- in the future some attention to developing a growth mindset in participants will be required\n- Carol Dweck says: This growth mindset is based on the belief that your basic qualities are things you can cultivate through your efforts. \n- In contrast, a fixed mindset is believing that your abilities are fixed, leaving little room for the possibility to improve and learn.. \n- In the same way that students require a growth mindset, teachers learning new teaching strategies and technological tools need it as well. \n- In many instances, Minds On Media participants will naturally be teachers with a growth mindset. Teachers come by choice with a desire and belief they can learn. \n- In other instances this is not the case. \n-For example, the Simcoe Country has held Minds On Media events for entire secondary school staffs. These educators are not attending by choice and some will have a fixed mindset\n- In the future, it will become increasingly important for the facilitators and organizers of Minds On Media events to consider the mindset of the unique group of participants\n- perhaps spend some time explicitly connecting to the concept of neuroplasticity \n
-In Reggio Emilia, students work with the same teacher for three continuous years allowing them to develop relationships of trust and support \n- Minds on Media events held at conferences will never be able to maintain this level of ongoing support.\n-For school boards who are running Minds On Media events it will be easier to provide ongoing support. Consultants and administrators who work with the teachers on a regular basis should be in attendance and acting in the role of pedagogista. \n- This will allow those relationships of support and trust to build while establishing a community of learners. \n\n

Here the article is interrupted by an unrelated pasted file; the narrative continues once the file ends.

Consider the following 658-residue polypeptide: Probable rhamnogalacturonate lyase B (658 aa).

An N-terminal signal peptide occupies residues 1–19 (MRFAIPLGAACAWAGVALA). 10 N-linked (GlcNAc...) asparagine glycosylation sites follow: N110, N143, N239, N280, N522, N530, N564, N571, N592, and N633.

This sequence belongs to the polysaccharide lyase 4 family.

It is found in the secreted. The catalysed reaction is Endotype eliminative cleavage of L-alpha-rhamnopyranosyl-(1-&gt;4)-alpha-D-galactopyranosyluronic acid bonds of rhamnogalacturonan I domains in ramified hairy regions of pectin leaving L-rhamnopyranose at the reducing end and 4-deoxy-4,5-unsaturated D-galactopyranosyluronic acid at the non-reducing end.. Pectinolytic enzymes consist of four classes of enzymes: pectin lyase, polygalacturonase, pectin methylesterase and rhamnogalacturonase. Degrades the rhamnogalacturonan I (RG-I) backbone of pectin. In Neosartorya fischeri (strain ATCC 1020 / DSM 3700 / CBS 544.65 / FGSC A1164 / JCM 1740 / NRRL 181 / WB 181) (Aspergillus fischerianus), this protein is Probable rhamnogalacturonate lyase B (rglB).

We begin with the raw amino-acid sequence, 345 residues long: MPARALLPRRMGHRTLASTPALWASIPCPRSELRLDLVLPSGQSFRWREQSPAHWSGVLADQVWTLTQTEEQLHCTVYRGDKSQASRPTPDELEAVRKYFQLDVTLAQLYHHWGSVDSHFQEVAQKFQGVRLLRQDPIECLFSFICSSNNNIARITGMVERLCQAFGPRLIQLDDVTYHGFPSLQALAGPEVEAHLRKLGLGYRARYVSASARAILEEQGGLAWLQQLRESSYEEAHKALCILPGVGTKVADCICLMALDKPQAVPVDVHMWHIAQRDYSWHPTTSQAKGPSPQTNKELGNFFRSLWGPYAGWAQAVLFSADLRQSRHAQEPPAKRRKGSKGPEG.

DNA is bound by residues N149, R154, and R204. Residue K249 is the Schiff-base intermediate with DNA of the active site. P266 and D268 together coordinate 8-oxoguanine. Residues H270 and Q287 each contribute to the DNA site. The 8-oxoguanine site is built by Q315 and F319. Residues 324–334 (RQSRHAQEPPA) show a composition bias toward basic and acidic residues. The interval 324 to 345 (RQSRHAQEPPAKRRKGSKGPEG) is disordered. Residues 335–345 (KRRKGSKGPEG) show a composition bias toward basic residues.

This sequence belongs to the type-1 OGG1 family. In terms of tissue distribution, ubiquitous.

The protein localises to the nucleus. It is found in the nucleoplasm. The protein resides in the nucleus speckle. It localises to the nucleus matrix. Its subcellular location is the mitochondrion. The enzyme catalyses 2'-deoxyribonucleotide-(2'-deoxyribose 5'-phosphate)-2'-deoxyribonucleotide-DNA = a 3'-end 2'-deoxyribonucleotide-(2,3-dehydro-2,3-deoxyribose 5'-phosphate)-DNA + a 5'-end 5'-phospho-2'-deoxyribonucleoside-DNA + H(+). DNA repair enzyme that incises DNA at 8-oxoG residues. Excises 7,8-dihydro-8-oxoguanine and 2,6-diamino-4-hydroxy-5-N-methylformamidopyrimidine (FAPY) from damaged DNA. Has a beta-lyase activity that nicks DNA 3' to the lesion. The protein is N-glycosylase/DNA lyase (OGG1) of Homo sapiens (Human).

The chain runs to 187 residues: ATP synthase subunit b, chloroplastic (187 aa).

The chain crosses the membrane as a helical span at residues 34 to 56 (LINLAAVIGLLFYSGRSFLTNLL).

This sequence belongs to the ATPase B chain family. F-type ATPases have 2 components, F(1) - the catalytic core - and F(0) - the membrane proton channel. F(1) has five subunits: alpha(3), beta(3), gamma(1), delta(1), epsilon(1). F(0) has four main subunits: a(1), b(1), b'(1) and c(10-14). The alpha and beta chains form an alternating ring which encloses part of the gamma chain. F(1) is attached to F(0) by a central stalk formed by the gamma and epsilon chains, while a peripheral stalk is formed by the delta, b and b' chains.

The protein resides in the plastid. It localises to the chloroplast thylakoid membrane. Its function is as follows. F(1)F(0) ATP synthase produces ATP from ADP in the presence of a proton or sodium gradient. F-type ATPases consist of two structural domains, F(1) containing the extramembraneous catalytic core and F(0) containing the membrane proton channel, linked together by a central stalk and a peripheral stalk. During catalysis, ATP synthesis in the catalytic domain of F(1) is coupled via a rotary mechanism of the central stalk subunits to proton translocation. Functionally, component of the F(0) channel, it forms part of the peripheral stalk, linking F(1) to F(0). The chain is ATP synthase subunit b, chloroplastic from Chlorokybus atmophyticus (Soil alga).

Conclusion\n- In the past it would have been unheard of to run a pd session in which the organizers apparently had so little control. \n-Teachers would have been invited to sit down and follow along as someone led them through the steps to using the tools deemed most important. \n- This type of professional development is still important for some, but needs to become voluntary. \n- If not optional, then it does not value the starting point, previous knowledge and different goals of individual teachers. \n-As they learn how to use more and more of these tools, they will become more competent in using web 2.0 tools in general and likely opt out of sessions that walk them through step-by-step. \n\n